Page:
Dialogical preaching is not just verbal “fill-in-the-blanks” sermon follow-alongs. In an attempt to “engage” the congregation, many pastors write up some fill-in-the-blank sermon outlines for people to follow along. Usually, this is meant to help the people follow along, grasp and remember the main points (not necessarily the main point, because these usually accompany bullet-point type sermons). Some people think of dialogical preaching as nothing more than this, except, instead of writing the points down, the people say them out loud.
Dialogical preaching might begin with some more fill-in-the-blank questions to get the people rolling, but if often goes for more application/implication oriented questions. For example, the preacher might ask: “What are some idols that you struggle with . . . ” This is clearly a penetrating question and not everyone is going to answer it out loud, but someone will and then someone else will realize they’re not alone in that struggle and someone else will see that the biblical truth applies to them in a way that they had never realized, but I’m getting ahead of myself. A preacher might ask: “Where are we as a church family succeeding in this/where are we failing/what might it look like for us and our surrounding community if this truth sank deep into our hearts, etc.” These questions are at a different level than the typical fill-in-the-blank sermon outline and when a person comes up with the answer on their own, it’s generally going to be more penetrating than the preacher telling them what their idol is our how we as a local church family fail at something. There is an ownership to biblical truth that is sometimes missing in monologue-preaching.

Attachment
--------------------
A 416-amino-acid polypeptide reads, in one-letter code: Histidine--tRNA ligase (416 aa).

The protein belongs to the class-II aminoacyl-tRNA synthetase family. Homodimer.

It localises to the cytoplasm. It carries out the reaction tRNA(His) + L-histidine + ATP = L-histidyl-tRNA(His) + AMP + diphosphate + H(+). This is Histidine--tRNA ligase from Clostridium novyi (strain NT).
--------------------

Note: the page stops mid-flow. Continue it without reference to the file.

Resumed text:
Though there is much more that can be and needs to be said, I’ll leave it at these two points for now because these are two of the most common pushbacks I receive to the idea of dialogical preaching. Hopefully this helps to clarify, at least a bit.